Child sex tourism in Cambodia is a persistent, pervasive practice that threatens the most vulnerable in this developing country. In recent years, the Cambodian National Police, international partners, and a number of non-governmental organizations have worked to crack down on pedophiles from around the world, arresting and prosecuting these criminals while working to rescue and rehabilitate the abused.
I am proud to say that the agency I lead, U.S. Immigration and Customs Enforcement (ICE), is at the forefront of this emerging issue, and aggressively pursues Americans who travel overseas to abuse children. Millions of children fall prey each year to sexual predators, and these young victims are left with permanent psychological, physical, and emotional scars. Many American criminals clearly believe they can evade detection and prosecution by committing child sex crimes overseas. They are wrong.
My visit to Cambodia seeks to strengthen our ongoing cooperation with the Cambodian National Police. Earlier this week, we signed a Letter of Intent to solidify the working relationship between our two law enforcement agencies to combat child sex tourism. This agreement seeks to develop a bi-national, coordinated, and intelligence-driven investigative response to the sexual exploitation of children by U.S. citizens and lawful permanent residents.
There is no more poignant reminder of the critical nature of these investigations than a neighborhood outside Phnom Penh, known simply by its distance from the center of town – “Kilo 11.” There, predators from around the world prey on young boys and girls amidst the shocking poverty of a Cambodian slum. Accompanied by our Cambodian Police partners, we walked down narrow streets and dark alleys where we saw firsthand the extreme circumstances that lead some families to sell their children to these criminals – many of them from Western nations. Not long ago, ICE agents assisted in arresting an American man for abusing a six-year-old child in a ramshackle blue hut, set deep in this labyrinthine neighborhood. This individual was eventually returned to the United States and is currently standing trial for charges stemming from his arrest in Cambodia.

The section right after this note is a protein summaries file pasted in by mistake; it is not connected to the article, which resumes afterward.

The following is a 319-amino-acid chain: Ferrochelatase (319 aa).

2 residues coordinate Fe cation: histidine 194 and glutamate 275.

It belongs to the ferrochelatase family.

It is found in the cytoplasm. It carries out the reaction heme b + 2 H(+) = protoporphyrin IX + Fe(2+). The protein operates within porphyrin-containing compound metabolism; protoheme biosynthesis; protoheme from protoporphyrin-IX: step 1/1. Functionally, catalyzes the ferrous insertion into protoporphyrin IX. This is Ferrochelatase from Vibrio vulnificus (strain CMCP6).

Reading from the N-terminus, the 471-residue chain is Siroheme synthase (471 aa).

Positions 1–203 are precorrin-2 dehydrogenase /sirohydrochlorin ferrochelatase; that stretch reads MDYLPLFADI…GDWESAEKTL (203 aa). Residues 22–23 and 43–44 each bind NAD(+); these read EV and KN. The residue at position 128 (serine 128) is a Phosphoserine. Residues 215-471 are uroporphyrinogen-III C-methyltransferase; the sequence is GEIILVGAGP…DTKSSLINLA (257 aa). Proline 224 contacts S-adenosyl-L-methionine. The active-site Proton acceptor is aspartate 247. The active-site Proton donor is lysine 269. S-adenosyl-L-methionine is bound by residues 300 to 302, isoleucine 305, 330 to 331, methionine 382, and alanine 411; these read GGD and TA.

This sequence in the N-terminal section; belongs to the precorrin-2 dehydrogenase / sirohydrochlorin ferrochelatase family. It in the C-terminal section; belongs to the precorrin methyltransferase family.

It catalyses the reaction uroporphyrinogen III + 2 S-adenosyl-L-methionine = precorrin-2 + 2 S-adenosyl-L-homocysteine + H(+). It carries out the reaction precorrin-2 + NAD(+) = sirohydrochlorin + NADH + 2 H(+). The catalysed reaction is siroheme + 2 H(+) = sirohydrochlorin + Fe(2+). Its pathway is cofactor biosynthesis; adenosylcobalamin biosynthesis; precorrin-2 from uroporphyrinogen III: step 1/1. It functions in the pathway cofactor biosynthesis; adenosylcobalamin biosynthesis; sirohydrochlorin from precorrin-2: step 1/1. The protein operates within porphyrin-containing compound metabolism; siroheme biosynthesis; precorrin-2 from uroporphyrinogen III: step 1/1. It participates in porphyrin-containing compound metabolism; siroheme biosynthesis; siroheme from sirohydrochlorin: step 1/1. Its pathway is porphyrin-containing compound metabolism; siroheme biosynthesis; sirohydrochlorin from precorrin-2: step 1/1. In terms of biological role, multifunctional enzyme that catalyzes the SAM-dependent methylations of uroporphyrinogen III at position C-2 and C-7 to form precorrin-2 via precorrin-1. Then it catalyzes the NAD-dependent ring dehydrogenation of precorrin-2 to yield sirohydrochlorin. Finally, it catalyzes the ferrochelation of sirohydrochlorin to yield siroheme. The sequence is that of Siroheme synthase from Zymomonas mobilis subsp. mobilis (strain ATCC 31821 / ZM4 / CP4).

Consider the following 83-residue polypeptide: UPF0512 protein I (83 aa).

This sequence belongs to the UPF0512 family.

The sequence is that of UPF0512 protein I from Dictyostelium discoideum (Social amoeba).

These types of cases are extremely challenging to investigate and prosecute, but we owe it to these young victims to take action. Tragically, many of these children will bear the emotional and physical scars of this trauma for the rest of their lives.
The United States would not be able to successfully prosecute these cases without the assistance of our international partners.
John Morton is the Assistant Secretary U.S. Immigration and Customs Enforcement (ICE)
The Secretary just launched the DHS National Cybersecurity Awareness Campaign Challenge, a call to individual citizens, stakeholders and the brightest in the business alike, asking for ideas to help promote public awareness about cybersecurity and cyber literacy. Proposals must be submitted by April 30 via www.dhs.gov/cyberchallenge, and winners will collaborate with the Department to develop and launch the National Cybersecurity Awareness Campaign. The Secretary announced the challenge at RSA conference in San Francisco, a gathering designed to offer "information security professionals around the world an unparalleled opportunity for networking and knowledge-sharing."
Check out all the challenge details and rules at www.dhs.gov/cyberchallenge, and start working on your idea.
“All Americans have an important role to play in securing our computer systems and cyber networks,” said Secretary Napolitano. “We are challenging our nation’s best and brightest to utilize their expertise and creativity to devise new ways to engage the public in the shared responsibility of safeguarding our cyber resources and information.”